9. 9. Elements of Bad Metrics • Measure and/or compare elements that are inconsistent in size or composition – Impossible to effectively use for comparison – How many containers do you need for your possessions? – Test Cases and Test Steps • Greatly vary in time required and complexity – Bugs • Can be different severity, likelihood - i.e.: risk April, 2013 ©2013 Testing Thoughts 9
  10. 10. Elements of Bad Metrics • Create competition between individuals and/or teams – They typically do not result in friendly competition – Inhibits sharing of information and teamwork – Especially damaging if compensation is impacted – Number of xxxx per tester – Number of xxxx per feature April, 2013 ©2013 Testing Thoughts 10
  11. 11. Elements of Bad Metrics • Easy to ―game‖ or circumvent the desired intention – Easy to be improved by undesirable behaviour – Pass rate (percentage): Execute more simple tests that will pass or break up a long test case into many smaller ones – Number of bugs raised: Raising two similar bug reports instead of combining them April, 2013 ©2013 Testing Thoughts 11
  12. 12. Elements of Bad Metrics • Contain misleading information or gives a false sense of completeness – Summarizing a large amount of information into one or two numbers out of context – Coverage (Code, Path) • Misleading information based on touching the code once – Pass rate and number of test cases April, 2013 ©2013 Testing Thoughts 12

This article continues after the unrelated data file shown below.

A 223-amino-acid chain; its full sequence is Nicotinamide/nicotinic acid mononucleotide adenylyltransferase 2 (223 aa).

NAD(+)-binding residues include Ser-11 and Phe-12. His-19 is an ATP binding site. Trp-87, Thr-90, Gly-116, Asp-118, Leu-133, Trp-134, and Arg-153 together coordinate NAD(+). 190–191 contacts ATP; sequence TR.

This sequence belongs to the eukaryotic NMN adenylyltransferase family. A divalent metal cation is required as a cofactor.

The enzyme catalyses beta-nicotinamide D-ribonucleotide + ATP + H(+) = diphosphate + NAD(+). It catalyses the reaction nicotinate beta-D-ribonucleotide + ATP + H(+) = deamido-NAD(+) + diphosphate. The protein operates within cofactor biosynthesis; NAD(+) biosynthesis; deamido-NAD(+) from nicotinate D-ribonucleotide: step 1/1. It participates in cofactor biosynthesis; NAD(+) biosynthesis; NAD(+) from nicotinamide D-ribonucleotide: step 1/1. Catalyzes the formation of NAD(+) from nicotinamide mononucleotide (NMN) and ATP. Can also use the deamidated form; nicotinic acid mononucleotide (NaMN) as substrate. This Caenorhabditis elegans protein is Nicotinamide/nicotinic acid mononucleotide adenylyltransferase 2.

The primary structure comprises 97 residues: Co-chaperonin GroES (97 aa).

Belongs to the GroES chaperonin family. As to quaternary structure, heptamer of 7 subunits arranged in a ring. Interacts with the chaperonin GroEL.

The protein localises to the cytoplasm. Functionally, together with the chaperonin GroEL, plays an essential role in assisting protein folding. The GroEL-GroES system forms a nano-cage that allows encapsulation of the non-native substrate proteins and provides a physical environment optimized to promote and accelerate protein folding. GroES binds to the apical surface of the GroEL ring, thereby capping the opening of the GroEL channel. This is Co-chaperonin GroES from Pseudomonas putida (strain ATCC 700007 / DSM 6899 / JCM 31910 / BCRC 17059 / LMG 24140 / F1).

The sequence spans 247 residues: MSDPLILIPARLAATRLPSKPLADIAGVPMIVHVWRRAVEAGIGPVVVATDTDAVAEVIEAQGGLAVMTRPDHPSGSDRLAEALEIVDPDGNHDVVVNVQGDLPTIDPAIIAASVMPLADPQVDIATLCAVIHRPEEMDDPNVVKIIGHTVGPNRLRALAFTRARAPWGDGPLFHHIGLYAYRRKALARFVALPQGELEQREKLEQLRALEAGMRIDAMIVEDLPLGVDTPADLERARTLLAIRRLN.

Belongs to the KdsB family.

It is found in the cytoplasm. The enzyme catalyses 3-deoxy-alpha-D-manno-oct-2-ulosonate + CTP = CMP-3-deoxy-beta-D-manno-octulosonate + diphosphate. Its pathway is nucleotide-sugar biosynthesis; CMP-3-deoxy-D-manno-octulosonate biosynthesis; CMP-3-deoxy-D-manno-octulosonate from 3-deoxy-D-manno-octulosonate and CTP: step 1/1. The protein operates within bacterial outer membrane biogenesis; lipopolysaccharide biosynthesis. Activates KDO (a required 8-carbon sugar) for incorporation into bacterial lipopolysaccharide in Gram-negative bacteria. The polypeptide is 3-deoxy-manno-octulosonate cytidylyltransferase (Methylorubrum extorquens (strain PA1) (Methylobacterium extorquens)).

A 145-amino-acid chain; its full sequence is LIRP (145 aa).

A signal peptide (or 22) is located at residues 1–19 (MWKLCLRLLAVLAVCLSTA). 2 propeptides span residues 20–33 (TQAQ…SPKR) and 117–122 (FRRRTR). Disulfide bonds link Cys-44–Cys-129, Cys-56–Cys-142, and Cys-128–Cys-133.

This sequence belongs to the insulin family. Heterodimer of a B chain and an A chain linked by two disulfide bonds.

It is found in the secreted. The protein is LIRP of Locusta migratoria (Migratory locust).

13. 13. Impact of Using Bad Metrics – Promotes bad behaviour: • Testers may create more smaller test cases instead of creating test cases that make sense • Execution of ineffective testing to meet requirements • Artificially creating higher numbers instead of doing what makes sense • Creation of tools that will mask inefficiencies (e.g.: lab equipment usage) • Time wasted improving the ―numbers‖ instead of improving the testing April, 2013 ©2013 Testing Thoughts 13
  14. 14. Impact of Using Bad Metrics • Gives Executives a false sense of test coverage – All they see is numbers out of context – The larger the numbers the better the testing – The difficulty of good testing is hidden by large ―fake‖ numbers • Dangerous message to Executives – Our pass rate is at 96% so our product is in good shape – Code coverage is at 100% - our code is completely tested – Feature specification coverage is at 100% - Ship it!!! • What could possibly go wrong? April, 2013 ©2013 Testing Thoughts 14
  15. 15. Sample Metrics • Number of Test Cases Planned (per release or feature) • Number of Test Cases Executed vs. Plan • Number of Bugs Found per Tester • Number of Bugs Found per Feature • Number of Bugs Found in the Field – A list of Bugs • Number of Open Bugs – A list of Open Bugs • Lab Equipment Usage April, 2013 ©2013 Testing Thoughts 15
  16. 16. Sample Metrics • Hours between crashes in the Field • Percentage Behind Plan – depends if plan is flexible • Percentage of Automated Test Cases • Percentage of Tests Passed vs. Failed (pass rate) • Number of Test Steps • Code Coverage / Path Coverage – depends on usage • Requirements Coverage – depends on usage April, 2013 ©2013 Testing Thoughts 16
  17. 17. So … Now what? • I have to stop counting everything. I feel naked and exposed. • Track expected effort instead of tracking test cases using: – Whiteboard – Excel spreadsheet April, 2013 ©2013 Testing Thoughts 17